From: Robin Lee Powell (firstname.lastname@example.org)
Date: Mon Nov 30 2009 - 13:56:07 MST
On Mon, Nov 30, 2009 at 03:49:40PM -0500, Luke wrote:
> >Hormones are just signals that have a very small informational content
> >and travel extraordinarily slowly, if electronics can send information
> >in gargantuan quantities at the speed of light down a fiber optic cable
> >I fail to understand why hormone smoke signals would stump it.
> If hormones have a "very small informational content" then so do motor
> neuron impulses coming from the brain.
I hate to defend JKC, but, umm, no. Simulating the presence of a
hormone requires "only" two things: which hormone, and how much.
Now, simulating the brains *response* to the hormone means touching
each and every neuron that responds to that hormone. But hormones
themselves are just chemicals released into the blood stream; the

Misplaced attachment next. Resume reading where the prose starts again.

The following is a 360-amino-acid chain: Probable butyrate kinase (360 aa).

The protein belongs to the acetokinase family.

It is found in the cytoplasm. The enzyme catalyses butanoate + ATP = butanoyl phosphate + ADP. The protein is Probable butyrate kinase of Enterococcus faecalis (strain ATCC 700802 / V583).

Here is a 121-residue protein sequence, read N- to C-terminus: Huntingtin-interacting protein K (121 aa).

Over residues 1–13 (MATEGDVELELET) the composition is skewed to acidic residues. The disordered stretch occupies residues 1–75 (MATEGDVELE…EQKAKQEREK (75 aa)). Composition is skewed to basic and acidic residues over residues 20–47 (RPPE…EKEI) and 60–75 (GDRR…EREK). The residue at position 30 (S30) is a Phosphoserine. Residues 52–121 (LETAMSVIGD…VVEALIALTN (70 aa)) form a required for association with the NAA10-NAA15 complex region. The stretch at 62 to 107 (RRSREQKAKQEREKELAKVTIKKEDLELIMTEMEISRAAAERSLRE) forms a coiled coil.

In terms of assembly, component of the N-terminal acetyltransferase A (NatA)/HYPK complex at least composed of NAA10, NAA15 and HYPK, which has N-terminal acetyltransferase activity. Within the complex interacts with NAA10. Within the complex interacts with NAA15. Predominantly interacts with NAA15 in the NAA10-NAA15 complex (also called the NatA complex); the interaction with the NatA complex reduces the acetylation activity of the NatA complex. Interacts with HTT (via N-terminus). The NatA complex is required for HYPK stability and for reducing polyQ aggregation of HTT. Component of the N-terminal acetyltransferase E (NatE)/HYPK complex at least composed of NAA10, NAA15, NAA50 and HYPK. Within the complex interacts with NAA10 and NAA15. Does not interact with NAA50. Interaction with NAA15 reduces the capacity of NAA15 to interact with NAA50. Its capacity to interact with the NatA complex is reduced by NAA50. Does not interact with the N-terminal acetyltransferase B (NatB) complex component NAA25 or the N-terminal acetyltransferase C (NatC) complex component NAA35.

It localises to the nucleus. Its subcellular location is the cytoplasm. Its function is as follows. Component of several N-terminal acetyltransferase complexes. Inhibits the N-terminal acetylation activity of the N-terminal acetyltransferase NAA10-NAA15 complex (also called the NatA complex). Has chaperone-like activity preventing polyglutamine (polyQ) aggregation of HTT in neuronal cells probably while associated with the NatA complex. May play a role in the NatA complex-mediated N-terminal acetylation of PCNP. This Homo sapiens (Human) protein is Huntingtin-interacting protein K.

actual informational content is extremely limited.
I suppose you could argue that to be full fidelity you need to
simulate the actual molecules being released and travelling around
in the blood stream; that's still pretty simple (it's just fluid
physics :D) compared to simulating a neuron at the same level of
fidelity (the molecular level).
-- They say: "The first AIs will be built by the military as weapons." And I'm thinking: "Does it even occur to you to try for something other than the default outcome?" See http://shrunklink.com/cdiz http://www.digitalkingdom.org/~rlpowell/ *** http://www.lojban.org/
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